The smaller Asia and European portfolios have both performed well this year. The EMEA sterling total return was 19.9%. The most significant positive contributors were long held holdings, Isra Vision, Esker, BE Semiconductor Industries and Data Respons based in Germany, France, Netherlands and Norway respectively while the Irish company Datalex disappointed. The Asian total return was 23.4%. Realtek in Taiwan, Kingdee in Hong Kong and Afterpay in Australia were the strongest contributors. The Asian portfolio accounts for 6.7% of the Company’s assets, and within that the largest countries are Taiwan 28%, Australia 25% and China 20%. The Taiwanese return was 29.8%, Australia 33.1% and China 18.2%.


At the AGM in April, Julian Cazalet retired from the board, which he chaired for the last nine years. The board is very grateful for his leadership and his very substantial contribution to Herald’s success.

The investment strategy allows the Manager from time to time to hold on an opportunistic basis fixed interest holdings, non-equity or unlisted investments. Following the Manager’s statement in the last annual report that consideration was being given to allocating a small portion of the portfolio to private companies, the board has agreed that the maximum amount which may be invested in companies not quoted on a public market shall for the time being not exceed 5% of the net assets of the Company, measured at the time of purchase. At the current time the total of such holdings is less than 2% of net assets, including fixed interest holdings, non-equity or unlisted investments.

During the period the Company repurchased 566,191 shares for £6.7m, which represented 0.8% of the outstanding capital. The dividend income was flat in UK and North America, but this result disguises a significant shift in the source of dividends. While income was lost from holdings taken over, such as Fidessa, this was offset by significantly increased income from other holdings. Dividend income declined in Asia and Europe reflecting a reduced payment from BE Semiconductor Industries and portfolio changes.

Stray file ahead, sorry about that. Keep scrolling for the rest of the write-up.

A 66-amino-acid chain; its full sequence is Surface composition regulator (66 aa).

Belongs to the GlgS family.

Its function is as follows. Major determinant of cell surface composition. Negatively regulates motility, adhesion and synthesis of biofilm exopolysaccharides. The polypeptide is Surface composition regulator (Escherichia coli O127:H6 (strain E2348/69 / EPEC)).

In spite of the political turmoil in a number of places, the market background for both the stock market and the underlying trading in the portfolio companies in general has been benign. The economic upturn is now a decade long. Unquestionably the most recurrent issue in meetings with the portfolio companies is staff turnover and upward wage pressure – particularly in Northern California and to a lesser degree in London, but wage pressure has abated in China.

In addition, big markets such as mobile phones have seen softer demand, and the capacity shortages seen in semiconductors has passed, so prices have eased. There was a particular squeeze in capacitor supplies last year, and there are still significant lead times for these. The automotive industry has also been pressured by the sharp reduction in demand for diesel cars, while demand for electric cars has not yet arrived in volume. This has been exacerbated by political and media comments, which has also affected demand for certain capital equipment. These challenged markets are only marginally relevant to the portfolio, which in general has structural growth.

The US continues with an extremely loose fiscal policy, while Europe has free capital, so thus far consumer spending continues to be firm in most countries. The sixty four million-dollar question is how long easy money can continue. From the micro perspective of a small cap technology fund it is when the tightness in the labour market feeds through to inflation.

The biggest issue affecting the sector is the US/China trade war. The US seems to have softened its position on prohibiting sales to Huawei by US companies, but the broader trade conflict may continue in unexpected ways. Again, the portfolio has limited exposure to these challenges and the Manager remains positive relative to other asset classes, with the caveat that the number of investable smaller quoted companies continues to shrink in the important markets of the UK and the US.

Ian Russell


18 July 2019

The Half Yearly Financial report will be posted to shareholders on or around 2 August 2019 and published on the Manager’s website: www.heralduk.com